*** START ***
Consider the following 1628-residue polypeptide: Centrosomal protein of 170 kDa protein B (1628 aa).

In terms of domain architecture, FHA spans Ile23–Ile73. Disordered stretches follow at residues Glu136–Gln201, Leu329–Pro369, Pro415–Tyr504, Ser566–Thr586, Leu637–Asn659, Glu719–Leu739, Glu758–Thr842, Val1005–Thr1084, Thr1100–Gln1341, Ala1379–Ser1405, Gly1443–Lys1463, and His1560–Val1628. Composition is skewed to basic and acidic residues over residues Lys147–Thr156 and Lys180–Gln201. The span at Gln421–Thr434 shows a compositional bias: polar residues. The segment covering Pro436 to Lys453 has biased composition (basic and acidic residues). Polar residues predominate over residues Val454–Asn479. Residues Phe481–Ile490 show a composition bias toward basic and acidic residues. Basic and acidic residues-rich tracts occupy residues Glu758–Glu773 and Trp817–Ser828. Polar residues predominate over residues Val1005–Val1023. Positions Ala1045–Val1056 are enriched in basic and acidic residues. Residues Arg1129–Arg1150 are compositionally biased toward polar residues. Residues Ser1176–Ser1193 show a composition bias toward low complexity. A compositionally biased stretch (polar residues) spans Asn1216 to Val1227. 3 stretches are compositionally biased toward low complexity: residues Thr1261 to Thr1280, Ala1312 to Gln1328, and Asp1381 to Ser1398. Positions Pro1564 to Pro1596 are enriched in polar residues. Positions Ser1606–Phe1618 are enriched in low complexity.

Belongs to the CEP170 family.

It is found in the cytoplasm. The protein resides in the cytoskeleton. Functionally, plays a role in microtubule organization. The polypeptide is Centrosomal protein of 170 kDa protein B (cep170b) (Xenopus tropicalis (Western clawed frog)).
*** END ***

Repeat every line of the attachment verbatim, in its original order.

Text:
Consider the following 1628-residue polypeptide: Centrosomal protein of 170 kDa protein B (1628 aa).

In terms of domain architecture, FHA spans Ile23–Ile73. Disordered stretches follow at residues Glu136–Gln201, Leu329–Pro369, Pro415–Tyr504, Ser566–Thr586, Leu637–Asn659, Glu719–Leu739, Glu758–Thr842, Val1005–Thr1084, Thr1100–Gln1341, Ala1379–Ser1405, Gly1443–Lys1463, and His1560–Val1628. Composition is skewed to basic and acidic residues over residues Lys147–Thr156 and Lys180–Gln201. The span at Gln421–Thr434 shows a compositional bias: polar residues. The segment covering Pro436 to Lys453 has biased composition (basic and acidic residues). Polar residues predominate over residues Val454–Asn479. Residues Phe481–Ile490 show a composition bias toward basic and acidic residues. Basic and acidic residues-rich tracts occupy residues Glu758–Glu773 and Trp817–Ser828. Polar residues predominate over residues Val1005–Val1023. Positions Ala1045–Val1056 are enriched in basic and acidic residues. Residues Arg1129–Arg1150 are compositionally biased toward polar residues. Residues Ser1176–Ser1193 show a composition bias toward low complexity. A compositionally biased stretch (polar residues) spans Asn1216 to Val1227. 3 stretches are compositionally biased toward low complexity: residues Thr1261 to Thr1280, Ala1312 to Gln1328, and Asp1381 to Ser1398. Positions Pro1564 to Pro1596 are enriched in polar residues. Positions Ser1606–Phe1618 are enriched in low complexity.

Belongs to the CEP170 family.

It is found in the cytoplasm. The protein resides in the cytoskeleton. Functionally, plays a role in microtubule organization. The polypeptide is Centrosomal protein of 170 kDa protein B (cep170b) (Xenopus tropicalis (Western clawed frog)).